What solidified my focus on HIV was the passing of 11 of my friends over a six-month period in 2007, all under the age of 30, due to complications of HIV. It was during that time that the United States began to see a significant increase in HIV among black gay men within my age group, particularly in Baltimore. The fear of living through a time in which HIV infection rates and deaths started to mirror that of the early 80s/late 90s had a crippling effect on me. It was through my community work and advocacy in the local gay community in Baltimore that I was able to work through this fear -- and ultimately heal.

EVANS: Jamal, thanks for such an insightful and compelling explanation. So, what makes your job the most fulfilling?

HAILEY: Knowing that the work I do now extends beyond just the one task that I complete. There is something rewarding about knowing that your work has the potential to help someone live to their potential. As well, there is something truly special about working on initiatives that may shape how future healthcare providers, case workers, and/or mental health professionals serve marginalized groups. Knowing that I am doing work to help those who are marginalized and/or oppressed is most rewarding.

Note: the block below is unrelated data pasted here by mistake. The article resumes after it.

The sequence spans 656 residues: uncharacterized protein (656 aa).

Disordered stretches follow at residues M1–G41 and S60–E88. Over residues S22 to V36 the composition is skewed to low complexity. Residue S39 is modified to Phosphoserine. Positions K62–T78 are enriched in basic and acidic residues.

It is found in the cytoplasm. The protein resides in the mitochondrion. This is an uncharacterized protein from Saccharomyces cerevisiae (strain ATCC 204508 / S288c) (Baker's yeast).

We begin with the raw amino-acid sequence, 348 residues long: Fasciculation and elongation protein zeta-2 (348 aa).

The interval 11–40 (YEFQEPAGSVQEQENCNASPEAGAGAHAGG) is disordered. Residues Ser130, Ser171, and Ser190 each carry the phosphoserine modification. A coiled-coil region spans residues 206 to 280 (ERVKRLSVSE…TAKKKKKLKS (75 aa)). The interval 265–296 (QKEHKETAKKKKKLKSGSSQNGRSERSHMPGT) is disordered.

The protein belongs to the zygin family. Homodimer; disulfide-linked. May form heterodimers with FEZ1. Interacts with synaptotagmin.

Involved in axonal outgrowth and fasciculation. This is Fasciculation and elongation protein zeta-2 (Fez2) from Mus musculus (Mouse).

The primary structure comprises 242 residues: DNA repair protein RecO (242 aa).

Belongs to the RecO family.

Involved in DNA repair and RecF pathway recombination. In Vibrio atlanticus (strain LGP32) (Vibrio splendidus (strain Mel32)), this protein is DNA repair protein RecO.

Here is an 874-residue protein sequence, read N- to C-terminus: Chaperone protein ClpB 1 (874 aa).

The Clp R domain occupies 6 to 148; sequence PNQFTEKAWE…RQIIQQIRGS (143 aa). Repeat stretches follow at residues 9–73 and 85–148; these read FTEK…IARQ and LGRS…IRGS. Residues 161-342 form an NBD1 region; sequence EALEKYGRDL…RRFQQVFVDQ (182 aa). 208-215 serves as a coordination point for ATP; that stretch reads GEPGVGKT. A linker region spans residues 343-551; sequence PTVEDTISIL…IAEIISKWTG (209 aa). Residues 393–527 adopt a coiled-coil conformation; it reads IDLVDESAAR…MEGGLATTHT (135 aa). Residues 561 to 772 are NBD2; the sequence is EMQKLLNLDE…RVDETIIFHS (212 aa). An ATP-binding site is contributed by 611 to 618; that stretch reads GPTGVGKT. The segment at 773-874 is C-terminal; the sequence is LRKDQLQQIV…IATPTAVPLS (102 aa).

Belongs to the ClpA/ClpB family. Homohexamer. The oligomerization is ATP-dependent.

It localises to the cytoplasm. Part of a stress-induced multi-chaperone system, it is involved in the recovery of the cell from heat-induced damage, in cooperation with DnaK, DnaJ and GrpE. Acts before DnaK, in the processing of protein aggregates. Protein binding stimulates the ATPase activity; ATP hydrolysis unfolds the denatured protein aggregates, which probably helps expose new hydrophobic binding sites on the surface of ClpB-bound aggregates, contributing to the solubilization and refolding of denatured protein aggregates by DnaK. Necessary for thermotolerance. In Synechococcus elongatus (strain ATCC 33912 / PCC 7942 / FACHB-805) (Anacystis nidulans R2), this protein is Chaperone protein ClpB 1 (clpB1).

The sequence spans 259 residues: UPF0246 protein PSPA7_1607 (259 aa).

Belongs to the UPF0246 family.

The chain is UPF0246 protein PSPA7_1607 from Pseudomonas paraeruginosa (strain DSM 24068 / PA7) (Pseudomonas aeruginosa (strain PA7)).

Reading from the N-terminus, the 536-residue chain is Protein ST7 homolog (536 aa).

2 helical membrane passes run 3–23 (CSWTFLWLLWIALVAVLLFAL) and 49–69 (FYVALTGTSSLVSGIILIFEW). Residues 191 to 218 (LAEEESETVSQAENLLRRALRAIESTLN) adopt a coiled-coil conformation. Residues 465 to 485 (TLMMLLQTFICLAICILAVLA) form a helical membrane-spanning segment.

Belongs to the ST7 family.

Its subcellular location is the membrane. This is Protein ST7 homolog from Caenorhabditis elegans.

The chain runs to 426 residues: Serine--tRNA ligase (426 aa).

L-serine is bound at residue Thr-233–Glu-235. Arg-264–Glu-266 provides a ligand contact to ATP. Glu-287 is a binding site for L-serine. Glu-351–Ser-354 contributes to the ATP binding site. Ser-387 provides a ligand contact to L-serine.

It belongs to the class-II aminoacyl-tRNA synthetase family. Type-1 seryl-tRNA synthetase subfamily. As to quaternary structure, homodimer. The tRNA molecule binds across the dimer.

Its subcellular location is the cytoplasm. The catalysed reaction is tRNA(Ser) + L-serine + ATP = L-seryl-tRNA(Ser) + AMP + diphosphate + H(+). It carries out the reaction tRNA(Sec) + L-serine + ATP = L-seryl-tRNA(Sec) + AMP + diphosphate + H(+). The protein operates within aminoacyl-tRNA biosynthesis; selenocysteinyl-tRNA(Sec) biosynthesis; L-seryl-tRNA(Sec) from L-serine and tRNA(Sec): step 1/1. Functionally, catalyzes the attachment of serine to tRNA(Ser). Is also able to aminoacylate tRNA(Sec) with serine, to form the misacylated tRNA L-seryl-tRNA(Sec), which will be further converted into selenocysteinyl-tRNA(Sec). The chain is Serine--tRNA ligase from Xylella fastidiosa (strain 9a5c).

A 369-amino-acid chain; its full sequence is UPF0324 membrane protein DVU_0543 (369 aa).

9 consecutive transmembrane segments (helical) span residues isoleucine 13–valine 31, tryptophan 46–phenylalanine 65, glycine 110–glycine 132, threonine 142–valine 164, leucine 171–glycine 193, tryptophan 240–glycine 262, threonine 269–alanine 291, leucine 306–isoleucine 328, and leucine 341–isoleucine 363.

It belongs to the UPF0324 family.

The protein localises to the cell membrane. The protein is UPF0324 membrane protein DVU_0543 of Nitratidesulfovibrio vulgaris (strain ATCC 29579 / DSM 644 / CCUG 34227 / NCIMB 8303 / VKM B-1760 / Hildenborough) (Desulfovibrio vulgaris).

EVANS: What part of your position is the most difficult -- and perhaps disheartening? Why, and in what way?

HAILEY: Coming in contact with a 22-year-old person who expects every person over the age 30 to sexually exploit them. This is one of the saddest things about doing this work. I have met countless young people who either have been offered employment, mentorship, etc. under the condition that they have sex with their mentor or be their employer. That is so sick to me. I feel that anytime you are in a position of power or authority and you have the opportunity to help a young person, you should consider that an honor. To taint that by attempting to use your position of power or authority as a bargaining tool for sex is just sad. It completely changes how youth see the world, and creates a certain level of general mistrust with anyone attempting to help that young person.

EVANS: To date, what accomplishment(s) are you must proud -- and why?